Stuart Kent - Building developer tools at Microsoft - @sjhkent
That's the title of an article in e-week reporting on an interview with Soma. Thanks to Gareth and Pedro for pointing this out.
When I joined Microsoft four and half years ago, I left a career as a reasearcher in model driven development to join a company that was not recognized as a player in this approach to software development. Now, as Soma points out, there are a range of initiatives across the company looking at model driven development. It wil lbe an exciting ride ahead...
One of those initiatives is Software Factories (mentioned in Soma's article), and DSL Tools has been instrumental in supporting that vision - see for example the web services software factory, modeling edition, as described in this article by Don.
As mentioned in my earlier post, DSL Tools, and our team, have moved into the VS Platform, and it's great that we are now in a position to support the adoption of this technology by more teams inside Microsoft, as well as continued adoption by external partners and customers. We're working on our roadmap, but the general direction is to continue to evolve and enhance the DSL Tools to support richer modeling scenarios, and at the same time generalize our model-driven approach to creating designers (the tools in DSL Tools are built using DSL Tools) for creating other kinds of tools and extensions to Visual Studio, not just modeling tools.
I've recently received a number of questions about DSL Tools, making me realize that our messaging about the future of this technology has not been very clear. One such question has just appeared on the DSL Tools forum, so I've spent a little time replying to it - take a look here. I've restated the important bit of my answer below:
"DSL Tools has recently moved from Team Architect to the Visual Studio platform, together with some of the team that developed it. This has been announced in various places including on my blog.
We are still adjusting to the move and producing a roadmap that makes sense in the new context. Please be patient for a few more weeks. I'll begin by publicising what we're doing to support Visual Studio Team System codename 'Rosario'. For VS2008 (Beta 2 available), the main change is to move the runtime into every Visual Studio box, including the new VS2008 shell (redist of run time no longer required). We've also fixed bugs and improved the path editing experience in the Dsl Designer."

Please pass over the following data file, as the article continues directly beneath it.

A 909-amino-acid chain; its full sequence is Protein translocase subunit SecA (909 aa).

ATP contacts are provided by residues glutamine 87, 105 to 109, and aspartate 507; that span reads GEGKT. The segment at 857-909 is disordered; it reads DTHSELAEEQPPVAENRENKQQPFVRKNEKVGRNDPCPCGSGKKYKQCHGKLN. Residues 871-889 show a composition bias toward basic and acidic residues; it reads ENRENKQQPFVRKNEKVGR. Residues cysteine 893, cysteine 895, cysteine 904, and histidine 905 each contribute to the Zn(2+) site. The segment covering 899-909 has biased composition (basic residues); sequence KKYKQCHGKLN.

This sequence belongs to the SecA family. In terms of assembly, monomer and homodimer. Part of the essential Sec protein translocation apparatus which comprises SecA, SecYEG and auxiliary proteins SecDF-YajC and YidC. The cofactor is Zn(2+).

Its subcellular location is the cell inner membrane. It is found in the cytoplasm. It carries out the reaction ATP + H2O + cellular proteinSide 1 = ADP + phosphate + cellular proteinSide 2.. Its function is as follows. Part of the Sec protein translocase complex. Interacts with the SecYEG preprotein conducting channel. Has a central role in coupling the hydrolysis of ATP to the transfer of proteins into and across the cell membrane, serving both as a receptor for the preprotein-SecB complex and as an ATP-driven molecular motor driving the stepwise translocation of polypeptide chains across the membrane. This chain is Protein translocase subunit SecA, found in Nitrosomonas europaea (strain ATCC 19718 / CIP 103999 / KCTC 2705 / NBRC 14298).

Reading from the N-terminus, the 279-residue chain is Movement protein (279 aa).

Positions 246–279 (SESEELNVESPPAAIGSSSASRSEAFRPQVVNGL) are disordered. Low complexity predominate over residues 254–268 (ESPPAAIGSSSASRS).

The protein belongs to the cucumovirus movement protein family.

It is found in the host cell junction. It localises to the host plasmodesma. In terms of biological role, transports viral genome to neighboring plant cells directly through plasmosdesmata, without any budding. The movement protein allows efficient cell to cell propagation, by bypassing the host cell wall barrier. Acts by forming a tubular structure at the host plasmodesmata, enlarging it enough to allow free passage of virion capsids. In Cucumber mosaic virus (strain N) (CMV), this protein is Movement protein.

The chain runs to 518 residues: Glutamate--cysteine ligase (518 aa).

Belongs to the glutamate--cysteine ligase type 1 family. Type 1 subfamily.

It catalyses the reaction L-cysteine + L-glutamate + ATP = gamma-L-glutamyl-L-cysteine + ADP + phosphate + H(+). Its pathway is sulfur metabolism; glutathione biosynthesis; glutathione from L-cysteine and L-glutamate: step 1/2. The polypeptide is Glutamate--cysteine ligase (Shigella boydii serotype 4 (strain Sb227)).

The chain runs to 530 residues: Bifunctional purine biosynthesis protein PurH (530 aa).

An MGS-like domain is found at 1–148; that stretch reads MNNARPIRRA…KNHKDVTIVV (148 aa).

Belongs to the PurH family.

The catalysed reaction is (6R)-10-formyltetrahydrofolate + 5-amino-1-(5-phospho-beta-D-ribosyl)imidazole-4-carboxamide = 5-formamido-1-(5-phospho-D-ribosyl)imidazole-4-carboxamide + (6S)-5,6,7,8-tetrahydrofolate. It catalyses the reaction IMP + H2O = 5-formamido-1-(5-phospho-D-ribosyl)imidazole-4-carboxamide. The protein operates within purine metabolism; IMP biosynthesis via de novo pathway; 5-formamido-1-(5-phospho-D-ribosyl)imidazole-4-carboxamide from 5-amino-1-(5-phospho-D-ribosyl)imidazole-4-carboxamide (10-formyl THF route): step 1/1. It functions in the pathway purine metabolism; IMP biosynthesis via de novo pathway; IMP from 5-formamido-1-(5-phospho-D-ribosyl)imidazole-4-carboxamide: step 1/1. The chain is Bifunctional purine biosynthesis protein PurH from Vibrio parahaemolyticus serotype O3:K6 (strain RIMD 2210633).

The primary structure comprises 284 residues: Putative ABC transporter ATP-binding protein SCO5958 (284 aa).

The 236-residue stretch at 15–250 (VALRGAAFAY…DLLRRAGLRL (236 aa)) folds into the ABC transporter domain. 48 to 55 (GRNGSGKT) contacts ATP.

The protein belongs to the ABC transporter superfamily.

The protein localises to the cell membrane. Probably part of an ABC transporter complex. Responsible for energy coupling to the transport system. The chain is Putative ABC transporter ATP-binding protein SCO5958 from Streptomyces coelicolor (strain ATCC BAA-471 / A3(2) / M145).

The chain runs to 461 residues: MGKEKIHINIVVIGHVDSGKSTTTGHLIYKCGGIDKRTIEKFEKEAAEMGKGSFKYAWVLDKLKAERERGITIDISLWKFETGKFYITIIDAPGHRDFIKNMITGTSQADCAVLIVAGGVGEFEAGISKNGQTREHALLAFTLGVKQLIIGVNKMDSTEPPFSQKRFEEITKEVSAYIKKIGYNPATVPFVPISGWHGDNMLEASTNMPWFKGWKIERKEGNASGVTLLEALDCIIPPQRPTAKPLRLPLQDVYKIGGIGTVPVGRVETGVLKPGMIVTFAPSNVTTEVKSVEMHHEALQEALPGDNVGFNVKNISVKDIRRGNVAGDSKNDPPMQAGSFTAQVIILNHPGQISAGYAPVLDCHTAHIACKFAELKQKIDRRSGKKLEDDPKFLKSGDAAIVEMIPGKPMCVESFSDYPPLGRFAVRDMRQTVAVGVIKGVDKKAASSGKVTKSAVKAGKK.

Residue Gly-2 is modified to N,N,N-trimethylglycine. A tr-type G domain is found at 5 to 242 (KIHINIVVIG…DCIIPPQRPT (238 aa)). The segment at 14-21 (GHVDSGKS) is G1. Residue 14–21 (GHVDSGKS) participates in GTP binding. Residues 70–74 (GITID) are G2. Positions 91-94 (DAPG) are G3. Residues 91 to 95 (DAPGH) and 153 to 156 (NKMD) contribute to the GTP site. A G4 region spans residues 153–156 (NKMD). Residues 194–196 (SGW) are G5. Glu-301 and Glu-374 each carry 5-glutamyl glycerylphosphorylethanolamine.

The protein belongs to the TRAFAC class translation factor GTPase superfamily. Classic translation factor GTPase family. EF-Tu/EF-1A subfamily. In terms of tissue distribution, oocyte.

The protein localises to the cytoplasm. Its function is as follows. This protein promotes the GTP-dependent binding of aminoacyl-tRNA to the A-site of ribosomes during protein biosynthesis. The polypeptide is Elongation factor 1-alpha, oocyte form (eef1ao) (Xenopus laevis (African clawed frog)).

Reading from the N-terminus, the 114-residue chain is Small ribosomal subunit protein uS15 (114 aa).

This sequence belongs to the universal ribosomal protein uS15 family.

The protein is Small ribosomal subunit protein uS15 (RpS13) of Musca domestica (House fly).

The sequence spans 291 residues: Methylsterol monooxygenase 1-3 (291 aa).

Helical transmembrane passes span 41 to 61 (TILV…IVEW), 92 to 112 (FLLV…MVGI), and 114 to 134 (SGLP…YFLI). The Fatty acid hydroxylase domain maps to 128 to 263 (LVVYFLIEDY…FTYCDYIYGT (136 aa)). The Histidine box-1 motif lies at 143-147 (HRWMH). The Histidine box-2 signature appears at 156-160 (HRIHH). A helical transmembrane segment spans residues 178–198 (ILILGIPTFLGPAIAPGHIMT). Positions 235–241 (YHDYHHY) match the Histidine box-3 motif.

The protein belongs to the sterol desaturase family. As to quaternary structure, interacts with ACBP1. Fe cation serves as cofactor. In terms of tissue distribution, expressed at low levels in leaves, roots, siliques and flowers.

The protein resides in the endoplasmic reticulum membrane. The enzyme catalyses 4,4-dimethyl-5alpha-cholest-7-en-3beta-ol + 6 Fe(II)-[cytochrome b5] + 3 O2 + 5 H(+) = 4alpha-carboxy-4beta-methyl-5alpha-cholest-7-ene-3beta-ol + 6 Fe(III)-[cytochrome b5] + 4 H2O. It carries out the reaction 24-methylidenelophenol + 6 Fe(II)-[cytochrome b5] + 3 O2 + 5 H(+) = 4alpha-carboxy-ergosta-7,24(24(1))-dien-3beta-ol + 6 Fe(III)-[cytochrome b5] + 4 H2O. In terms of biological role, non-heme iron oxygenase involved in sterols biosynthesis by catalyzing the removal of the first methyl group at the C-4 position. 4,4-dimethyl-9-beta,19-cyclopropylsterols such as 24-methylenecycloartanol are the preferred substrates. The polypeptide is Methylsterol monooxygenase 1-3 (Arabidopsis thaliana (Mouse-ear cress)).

Yesterday I posted about VSX talks at TechEd Europe, including one I'm giving on DSL Tools.
I forgot to mention a couple of other talks involving the use of DSL Tools in software factories. Jezz Santos gives the details. Unfortunately Jezz can't be there himself, but Don Smith, from patterns and practices, will be giving the talks. I had the opportunity to work with Don a few months back on an assignment, and the work his team has been doing on a modeling version of the service factory is impressive. If you want to see a very real, practical application of graphical DSLs in taking some of the grunt out of the development process, then Don's talk on the service factory is a 'must see'.
I'm speaking at TechEd Europe in Barcelona on DSL Tools. Go here and look me up under the list of speakers to see details of my session on DSL Tools. There's also a talk from the VSX (VS Ecosystem) team on the new VS Shell given by James (including a demo of hosting a DSL in that shell), and James and Steve are participating in a Q&A session on customising Visual Studio. The ecosystem team will also be running a booth on Visual Studio Extensibility.
I'm arriving Sunday night, and leaving Friday evening. Come to the booth if you want to talk. See you there.
I was sent email by Alastair McKeeman from Connective Logic Systems, a UK based company.
They've done some cool work on tools to build concurrent apps targeted at multi-core processors. They have a graphical designer hosted in Visual Studio, implemented using DSL Tools. Take a look at http://www.connectivelogic.co.uk/toolset.html which contains a screenshot. They've also built graphical analysers and debuggers.
See Gareth's post for details.